They also prevent thorough inspections and proper baiting or trapping. Moreover, rodent damage to stored materials can be more easily detected and kept to a minimum when good storage practices are followed.
In warehouses and storage areas of commercial facilities, products should be on pallets (preferably 8 to 12 in. off the floor), 18 to 24 in. from adjacent walls, not stacked more than two pallets wide and separated by an aisle. This practice creates inspection aisles and is one of the most important rules of good housekeeping in commercial food accounts. Inspection aisles permit inspection and cleaning, reduce rodent (and insect) harborage areas, and allow for the installation of appropriate insect and rodent control measures.
Around residences, homeowners should be informed as to the importance of proper refuse management, storage practices and the proper feeding of pets and wildlife to avoid attracting rodents to the yard or home. Residential garbage cans should contain tight-fitting covers and not be overfilled. Woodpiles and any other type of outdoor storage should be elevated off the ground to eliminate rodent harborage.
Backyard infestations of rats in urban and suburban developments are commonly associated with exterior doghouses; bird and squirrel feeders; improper garbage management; improper composting practices and vegetable gardens; and improperly maintained fruit trees. In such areas, exploring rats and other pests (raccoons, skunks, squirrels, birds, etc.) will also learn to feed from spilled and surplus foods.
PMPs should educate their residential clients as to the importance of feeding dogs and cats only what they will eat and then remove the food and any spillage. Pet and wildlife foods should be stored in areas not accessible to rodents or in rodent-proof containers. Compost piles should never contain any human food scraps (e.g., meat or fish scraps).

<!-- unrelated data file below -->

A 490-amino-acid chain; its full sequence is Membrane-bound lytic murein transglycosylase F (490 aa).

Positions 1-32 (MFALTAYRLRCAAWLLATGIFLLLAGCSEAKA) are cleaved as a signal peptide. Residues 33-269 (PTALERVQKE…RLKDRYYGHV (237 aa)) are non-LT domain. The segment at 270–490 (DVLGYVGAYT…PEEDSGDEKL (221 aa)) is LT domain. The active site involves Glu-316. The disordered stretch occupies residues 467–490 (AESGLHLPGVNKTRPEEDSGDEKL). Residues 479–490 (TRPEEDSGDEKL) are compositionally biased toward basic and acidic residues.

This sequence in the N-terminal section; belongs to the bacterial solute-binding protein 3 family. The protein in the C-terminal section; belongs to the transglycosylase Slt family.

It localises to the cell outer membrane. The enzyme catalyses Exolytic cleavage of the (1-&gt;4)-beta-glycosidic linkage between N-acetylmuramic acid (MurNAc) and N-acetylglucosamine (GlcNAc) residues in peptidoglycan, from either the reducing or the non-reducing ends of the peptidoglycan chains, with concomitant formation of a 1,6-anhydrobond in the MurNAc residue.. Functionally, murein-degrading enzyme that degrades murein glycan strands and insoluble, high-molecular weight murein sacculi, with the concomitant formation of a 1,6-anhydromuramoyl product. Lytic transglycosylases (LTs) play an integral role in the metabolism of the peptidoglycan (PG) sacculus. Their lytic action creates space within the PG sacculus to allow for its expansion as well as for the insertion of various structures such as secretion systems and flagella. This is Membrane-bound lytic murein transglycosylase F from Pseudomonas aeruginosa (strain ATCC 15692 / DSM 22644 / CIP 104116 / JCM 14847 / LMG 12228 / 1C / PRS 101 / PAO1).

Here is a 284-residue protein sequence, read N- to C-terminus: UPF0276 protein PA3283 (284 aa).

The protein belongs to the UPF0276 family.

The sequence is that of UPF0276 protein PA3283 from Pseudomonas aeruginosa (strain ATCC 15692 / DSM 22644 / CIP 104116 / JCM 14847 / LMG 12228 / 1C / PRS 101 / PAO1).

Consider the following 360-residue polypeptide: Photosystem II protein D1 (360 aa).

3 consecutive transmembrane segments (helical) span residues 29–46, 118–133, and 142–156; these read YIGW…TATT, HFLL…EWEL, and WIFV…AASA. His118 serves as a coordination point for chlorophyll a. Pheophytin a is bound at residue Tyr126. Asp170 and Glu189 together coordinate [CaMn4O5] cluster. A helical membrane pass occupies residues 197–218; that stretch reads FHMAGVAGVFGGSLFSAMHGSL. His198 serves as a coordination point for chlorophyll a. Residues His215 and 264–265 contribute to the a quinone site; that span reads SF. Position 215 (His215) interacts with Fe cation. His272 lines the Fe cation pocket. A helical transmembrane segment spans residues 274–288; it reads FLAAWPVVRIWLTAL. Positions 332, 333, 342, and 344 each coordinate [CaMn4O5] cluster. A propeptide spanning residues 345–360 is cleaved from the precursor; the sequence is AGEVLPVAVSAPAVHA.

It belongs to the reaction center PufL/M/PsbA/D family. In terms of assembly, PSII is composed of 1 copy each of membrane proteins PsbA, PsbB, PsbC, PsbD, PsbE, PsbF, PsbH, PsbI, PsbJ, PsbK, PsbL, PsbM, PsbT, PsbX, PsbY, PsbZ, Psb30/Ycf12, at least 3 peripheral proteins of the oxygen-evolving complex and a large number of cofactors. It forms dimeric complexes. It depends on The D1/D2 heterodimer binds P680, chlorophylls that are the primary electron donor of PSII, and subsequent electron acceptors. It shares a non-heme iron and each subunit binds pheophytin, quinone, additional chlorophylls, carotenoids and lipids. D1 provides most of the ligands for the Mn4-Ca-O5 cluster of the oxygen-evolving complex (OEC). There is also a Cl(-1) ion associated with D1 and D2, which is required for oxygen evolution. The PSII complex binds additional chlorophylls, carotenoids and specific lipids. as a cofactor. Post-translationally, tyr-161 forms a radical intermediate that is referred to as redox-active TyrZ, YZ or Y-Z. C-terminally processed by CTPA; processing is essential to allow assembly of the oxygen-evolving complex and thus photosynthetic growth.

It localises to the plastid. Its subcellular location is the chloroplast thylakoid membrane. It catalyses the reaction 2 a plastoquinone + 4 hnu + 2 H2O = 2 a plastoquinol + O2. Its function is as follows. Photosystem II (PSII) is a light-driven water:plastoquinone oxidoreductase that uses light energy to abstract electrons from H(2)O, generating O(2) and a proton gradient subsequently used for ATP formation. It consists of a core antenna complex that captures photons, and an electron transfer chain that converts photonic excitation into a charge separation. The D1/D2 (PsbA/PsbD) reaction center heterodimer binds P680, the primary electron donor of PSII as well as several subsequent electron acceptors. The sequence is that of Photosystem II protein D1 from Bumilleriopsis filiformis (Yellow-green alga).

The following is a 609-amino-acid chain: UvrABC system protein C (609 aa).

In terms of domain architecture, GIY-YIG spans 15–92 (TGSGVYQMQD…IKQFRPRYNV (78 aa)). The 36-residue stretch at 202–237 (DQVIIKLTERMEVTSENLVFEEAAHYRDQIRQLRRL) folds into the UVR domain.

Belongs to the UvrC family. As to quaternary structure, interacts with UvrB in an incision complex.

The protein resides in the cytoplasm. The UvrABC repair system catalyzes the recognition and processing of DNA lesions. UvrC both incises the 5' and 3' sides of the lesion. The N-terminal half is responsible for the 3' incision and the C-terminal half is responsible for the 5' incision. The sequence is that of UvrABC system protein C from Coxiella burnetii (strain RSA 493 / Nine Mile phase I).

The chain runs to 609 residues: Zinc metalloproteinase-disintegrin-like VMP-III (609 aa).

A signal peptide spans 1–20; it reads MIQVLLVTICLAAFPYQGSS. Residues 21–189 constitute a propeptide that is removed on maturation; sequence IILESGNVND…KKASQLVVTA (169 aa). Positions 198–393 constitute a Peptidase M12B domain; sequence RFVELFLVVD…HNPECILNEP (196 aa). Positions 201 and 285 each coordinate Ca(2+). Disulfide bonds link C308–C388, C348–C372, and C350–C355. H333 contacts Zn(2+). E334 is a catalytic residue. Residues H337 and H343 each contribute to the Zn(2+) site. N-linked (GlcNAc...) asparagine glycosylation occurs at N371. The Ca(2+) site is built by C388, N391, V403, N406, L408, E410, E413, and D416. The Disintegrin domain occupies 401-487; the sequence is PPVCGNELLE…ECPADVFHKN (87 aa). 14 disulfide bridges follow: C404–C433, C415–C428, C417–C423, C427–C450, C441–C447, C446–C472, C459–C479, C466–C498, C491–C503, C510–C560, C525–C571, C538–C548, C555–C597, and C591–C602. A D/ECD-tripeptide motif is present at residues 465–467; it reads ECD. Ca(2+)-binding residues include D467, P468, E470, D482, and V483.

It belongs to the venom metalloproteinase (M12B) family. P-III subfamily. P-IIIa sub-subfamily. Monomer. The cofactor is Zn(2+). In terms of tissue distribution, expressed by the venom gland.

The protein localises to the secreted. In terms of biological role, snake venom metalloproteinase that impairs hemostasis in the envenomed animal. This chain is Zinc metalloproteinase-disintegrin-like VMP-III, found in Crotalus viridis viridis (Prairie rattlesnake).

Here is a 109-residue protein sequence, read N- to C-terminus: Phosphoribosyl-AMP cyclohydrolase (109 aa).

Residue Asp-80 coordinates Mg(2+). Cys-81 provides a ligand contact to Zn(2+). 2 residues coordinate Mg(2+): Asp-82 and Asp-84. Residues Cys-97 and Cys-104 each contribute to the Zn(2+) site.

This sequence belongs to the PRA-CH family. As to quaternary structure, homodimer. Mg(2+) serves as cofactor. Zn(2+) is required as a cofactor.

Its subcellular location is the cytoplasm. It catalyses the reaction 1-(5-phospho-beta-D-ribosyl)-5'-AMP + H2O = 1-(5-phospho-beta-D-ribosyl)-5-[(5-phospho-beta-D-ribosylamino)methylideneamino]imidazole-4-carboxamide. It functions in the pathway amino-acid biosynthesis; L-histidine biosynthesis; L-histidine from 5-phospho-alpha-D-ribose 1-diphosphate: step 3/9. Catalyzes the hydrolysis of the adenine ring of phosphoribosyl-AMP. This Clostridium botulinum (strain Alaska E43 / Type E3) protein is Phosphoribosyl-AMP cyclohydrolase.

Last but not least, fruits from trees and excess vegetables from gardens should be picked up several times each week.
Ideally, the best way to control mice and rats is to make it impossible for them to gain entry into structures. It can be difficult or impractical to exclude mice completely, as even adult mice can pass through openings 3/8 in. wide. Furthermore, mice commonly enter buildings through open doors or windows or are carried into buildings inside merchandise. Nevertheless, it is good pest management - for rodents and insects - for building owners or PMPs to rodent-proof a building as much as possible.
Every possible route of rodent access to the building must be considered. Generally, all openings greater than 1/4 in. for mice and greater-than V/2 in. for rats should be sealed. For all practical purposes, the clients can be instructed to locate any holes the size of an ordinary U.S. dime and then seal these up to deter rodents.
Points where utility lines penetrate a wall are likely access sites for rodents. The openings around service conduits such as water, electricity, air conditioning, drain pipes and vents should all be properly sealed. Sheet metal, poly-resin coated stainless steel fill fabric, hardware cloth and mortar can be used to seal the spaces around these and other types of openings.